Don’t Have Cable? Here’s How to Watch the News and Debates This Election Cycle

By Jamie GreysonLast Updated Nov 13, 2020 11:44:01 AM ET
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Photo Courtesy: Florian Gaertner/Photothek/Getty Images

By the end of 2018, Comcast, the largest cable provider in the United States, had just 22 million subscribers. According to projections, this trend of cutting cords with traditional cable will continue, with an estimated 50.2 million U.S.-based subscribers in total defecting by 2021. Although many cable providers include access to streaming services like Netflix, it seems that folks aren’t interested in cable and Netflix — they just want to subscribe to the myriad streaming platforms available today.

In many ways, having all of these subscription services is kind of like reinventing the wheel. That is, studies have shown that the average American has access to (at least) four streaming services; while some users might share access to some of those platforms, many folks are subscribing to multiple services — in essence, creating their own newfangled versions of cable packages.

While cutting the cord can be a nice feeling, it also comes with some pitfalls, namely a lack of access to traditional cable features that you may have previously taken for granted. Whether you’re trying to stream the latest sporting event or political debate — or you just miss the local news — there are solutions out there if you want to have your cable-less cake and eat it too.

How Do I Watch News Without Cable?

Keeping up with the news is important, and while many of us are now in the habit of getting our info online, there’s something about tuning into the 10 p.m. news before bed. And that’s where cord-cutting has left many folks scratching their heads. How can you stay in the loop while avoiding those crushing monthly cable bills? Luckily, there are quite a few options.

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Photo Courtesy: Justin Sullivan/Bloomberg/Getty Images

First, many big-name networks offer their own apps that allow you to access 24/7 live news coverage from your phone, laptop, Smart TV or other device. A great bonus? Most of these apps provide opt-in push notifications so you can stay up to date on the topics you care about most. During this election cycle — where a week of news feels like a year of news — that benefit can’t be understated.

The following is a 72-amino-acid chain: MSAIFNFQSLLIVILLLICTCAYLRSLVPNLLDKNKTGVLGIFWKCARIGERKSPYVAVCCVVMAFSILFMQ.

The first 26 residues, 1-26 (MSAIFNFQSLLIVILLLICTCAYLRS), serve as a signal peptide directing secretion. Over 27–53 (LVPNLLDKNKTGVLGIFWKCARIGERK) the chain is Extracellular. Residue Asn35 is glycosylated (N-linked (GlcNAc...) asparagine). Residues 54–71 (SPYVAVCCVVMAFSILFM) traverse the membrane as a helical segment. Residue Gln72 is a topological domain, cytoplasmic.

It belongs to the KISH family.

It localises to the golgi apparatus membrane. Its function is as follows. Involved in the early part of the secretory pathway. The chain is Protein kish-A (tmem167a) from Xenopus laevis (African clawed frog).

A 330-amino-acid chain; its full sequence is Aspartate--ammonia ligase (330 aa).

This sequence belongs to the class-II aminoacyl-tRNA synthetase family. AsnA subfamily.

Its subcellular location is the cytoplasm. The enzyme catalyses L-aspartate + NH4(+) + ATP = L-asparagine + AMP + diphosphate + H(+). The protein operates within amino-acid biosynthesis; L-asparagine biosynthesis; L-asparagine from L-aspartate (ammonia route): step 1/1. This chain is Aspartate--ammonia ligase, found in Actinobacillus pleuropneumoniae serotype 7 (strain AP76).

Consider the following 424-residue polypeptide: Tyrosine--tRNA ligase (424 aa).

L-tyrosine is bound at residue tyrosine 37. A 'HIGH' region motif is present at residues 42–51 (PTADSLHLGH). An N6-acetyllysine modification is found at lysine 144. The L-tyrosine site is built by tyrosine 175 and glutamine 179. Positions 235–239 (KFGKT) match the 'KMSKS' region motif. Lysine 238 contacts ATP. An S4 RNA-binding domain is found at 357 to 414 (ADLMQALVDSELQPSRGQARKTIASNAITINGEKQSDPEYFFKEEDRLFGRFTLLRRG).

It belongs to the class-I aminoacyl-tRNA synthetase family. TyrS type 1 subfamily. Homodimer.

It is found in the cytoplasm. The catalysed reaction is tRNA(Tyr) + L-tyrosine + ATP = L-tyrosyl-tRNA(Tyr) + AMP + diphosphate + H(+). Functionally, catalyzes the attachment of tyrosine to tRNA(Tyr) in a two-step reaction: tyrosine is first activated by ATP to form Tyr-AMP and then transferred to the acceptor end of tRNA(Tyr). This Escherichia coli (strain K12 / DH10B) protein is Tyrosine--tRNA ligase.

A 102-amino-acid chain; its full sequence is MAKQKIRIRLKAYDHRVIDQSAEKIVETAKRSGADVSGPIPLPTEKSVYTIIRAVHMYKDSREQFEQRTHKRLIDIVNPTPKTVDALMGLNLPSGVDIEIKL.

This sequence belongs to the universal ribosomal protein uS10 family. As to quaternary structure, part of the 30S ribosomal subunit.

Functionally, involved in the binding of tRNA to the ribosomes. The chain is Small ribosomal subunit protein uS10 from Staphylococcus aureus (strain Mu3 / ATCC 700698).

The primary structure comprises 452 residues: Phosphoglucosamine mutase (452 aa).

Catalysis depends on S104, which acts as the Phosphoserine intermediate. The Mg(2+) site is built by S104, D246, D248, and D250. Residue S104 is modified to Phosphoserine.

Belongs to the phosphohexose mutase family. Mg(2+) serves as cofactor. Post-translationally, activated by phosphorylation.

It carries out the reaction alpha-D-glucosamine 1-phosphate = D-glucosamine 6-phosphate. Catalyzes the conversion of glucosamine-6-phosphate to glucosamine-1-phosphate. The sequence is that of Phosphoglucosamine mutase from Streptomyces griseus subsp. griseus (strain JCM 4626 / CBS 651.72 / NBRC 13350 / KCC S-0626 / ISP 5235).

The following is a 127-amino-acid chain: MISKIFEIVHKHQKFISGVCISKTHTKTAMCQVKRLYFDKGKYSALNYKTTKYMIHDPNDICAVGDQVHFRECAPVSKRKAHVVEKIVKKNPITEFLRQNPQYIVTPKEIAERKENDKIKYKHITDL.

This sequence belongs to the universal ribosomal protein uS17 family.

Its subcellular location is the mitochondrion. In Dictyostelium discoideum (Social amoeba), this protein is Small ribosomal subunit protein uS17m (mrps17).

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Here are some of the most well-reviewed network news apps out there:

  • ABC: Get access to everything from Good Morning America and Nightline to 20/20, plus access to print journalism and ABC News Radio. Bonus: You can rank news topics based on your interests, which cuts down the time you spend doom-scrolling.
  • CBS: If you’re interested in documentaries, CBS offers its CBSN Originals in addition to access to Face the Nation, CBS This Morning, CBS Evening News and 60 Minutes. While not as interactive and customizable as ABC’s app, you can opt into push notifications.
  • NBC and Peacock: Like the aforementioned apps, NBC’s news app provides 24/7 coverage and access to shows like The Rachel Maddow Show, Meet the Press and TODAY — and live access to MSNBC on the go. NBCUniversal’s newly launched streaming platform Peacock also offers free access to essential content, including a section dedicated to the 2020 Presidential Election.

Important to Note: While these apps are both easy on the wallet and convenient, some users complain about spotty streaming and wonky video clips. Of course, the catch-22 of some network apps is that they require a cable login — and that’s the whole thing we’re trying to avoid.

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Are There Other Subscription-Based Services That Offer News Access?

Another great option for non-cable living is Sling TV, a live TV streaming service that allows you to customize your channel lineup and watch TV online without the hidden fees or long-term contracts. The service’s Orange package features 32 channels, including CNN, Bloomberg and BBC America, while the Blue package allows access to 45 channels, including Fox and NBC. 

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Photo Courtesy: Thomas Trutschel/Photothek/Getty Images

The service’s premiere rival, DirecTV Now, offers a 65+-channel starting plan for $40 a month, allowing users to access big networks like ABC, CNN, Fox, Bloomberg, MSNBC, C-SPAN and BBC America. For the same price as DirecTV Now, you could also opt into Youtube TV, which allows access to local news and sports and 60+ network channels, like CNN, BBC America, NBC, Fox and more. The big benefit here is the sheer number of sports stations. Unfortunately, while Youtube TV, DirecTV Now and Sling TV cut the cord, they don’t quite cut the costs.

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Can I Use Rabbit Ears for a Digital TV?

Finally, if local news access is your primary concern, all you’ll need is a TV antenna. Yes, like rabbit ears, but updated for the modern age. A digital TV antenna can provide you with free access to all of those major network news channels, like NBC, ABC, Fox and CBS. The only cost is investing in some rabbit ears, which are quite inexpensive.

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Photo Courtesy: Joe Sohm/Visions of America/Universal Images Group/Getty Images

Our favorite models include the Philips Modern Loop Rabbit Ears, Fosmon HDTV Antenna and the XFTREE TV Indoor Antenna. If your TV doesn’t have a built-in digital converter, you can find one of those for a good price too. Once installed, a converter/antenna combo gets you access to a whole lot, including all of the local news you’ll ever need.

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